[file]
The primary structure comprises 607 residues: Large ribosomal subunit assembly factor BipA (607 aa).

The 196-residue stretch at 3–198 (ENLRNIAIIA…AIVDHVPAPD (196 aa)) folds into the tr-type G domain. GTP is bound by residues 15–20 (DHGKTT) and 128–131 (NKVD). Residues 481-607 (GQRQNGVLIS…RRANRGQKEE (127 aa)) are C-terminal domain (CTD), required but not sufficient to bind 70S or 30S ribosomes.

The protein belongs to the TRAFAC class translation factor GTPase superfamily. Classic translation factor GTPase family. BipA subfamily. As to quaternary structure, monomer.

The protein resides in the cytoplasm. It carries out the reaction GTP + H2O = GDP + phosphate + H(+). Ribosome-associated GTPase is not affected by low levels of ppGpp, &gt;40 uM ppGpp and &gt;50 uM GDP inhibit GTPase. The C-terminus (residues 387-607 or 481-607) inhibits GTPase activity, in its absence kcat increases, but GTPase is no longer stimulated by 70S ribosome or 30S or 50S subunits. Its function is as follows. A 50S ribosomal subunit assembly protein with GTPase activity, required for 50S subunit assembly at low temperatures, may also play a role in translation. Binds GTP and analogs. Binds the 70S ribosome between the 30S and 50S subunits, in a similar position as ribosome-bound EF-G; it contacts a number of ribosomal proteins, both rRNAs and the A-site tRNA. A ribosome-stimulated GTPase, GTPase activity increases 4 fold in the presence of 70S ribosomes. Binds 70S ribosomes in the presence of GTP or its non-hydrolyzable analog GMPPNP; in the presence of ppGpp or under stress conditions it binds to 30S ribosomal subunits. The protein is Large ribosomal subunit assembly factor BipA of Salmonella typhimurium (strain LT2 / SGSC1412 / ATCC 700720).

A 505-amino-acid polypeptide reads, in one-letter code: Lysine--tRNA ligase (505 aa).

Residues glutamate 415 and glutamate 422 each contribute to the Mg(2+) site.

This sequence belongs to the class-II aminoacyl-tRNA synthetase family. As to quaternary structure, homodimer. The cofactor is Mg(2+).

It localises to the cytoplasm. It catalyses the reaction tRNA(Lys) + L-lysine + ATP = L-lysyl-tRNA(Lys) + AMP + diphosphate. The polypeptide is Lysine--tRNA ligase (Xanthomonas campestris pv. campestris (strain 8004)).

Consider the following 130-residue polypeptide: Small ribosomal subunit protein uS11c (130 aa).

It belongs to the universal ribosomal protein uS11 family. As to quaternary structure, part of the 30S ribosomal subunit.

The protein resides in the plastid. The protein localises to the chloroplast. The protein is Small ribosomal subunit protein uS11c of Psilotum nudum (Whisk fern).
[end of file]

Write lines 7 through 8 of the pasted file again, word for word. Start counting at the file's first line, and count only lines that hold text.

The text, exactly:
This sequence belongs to the class-II aminoacyl-tRNA synthetase family. As to quaternary structure, homodimer. The cofactor is Mg(2+).

It localises to the cytoplasm. It catalyses the reaction tRNA(Lys) + L-lysine + ATP = L-lysyl-tRNA(Lys) + AMP + diphosphate. The polypeptide is Lysine--tRNA ligase (Xanthomonas campestris pv. campestris (strain 8004)).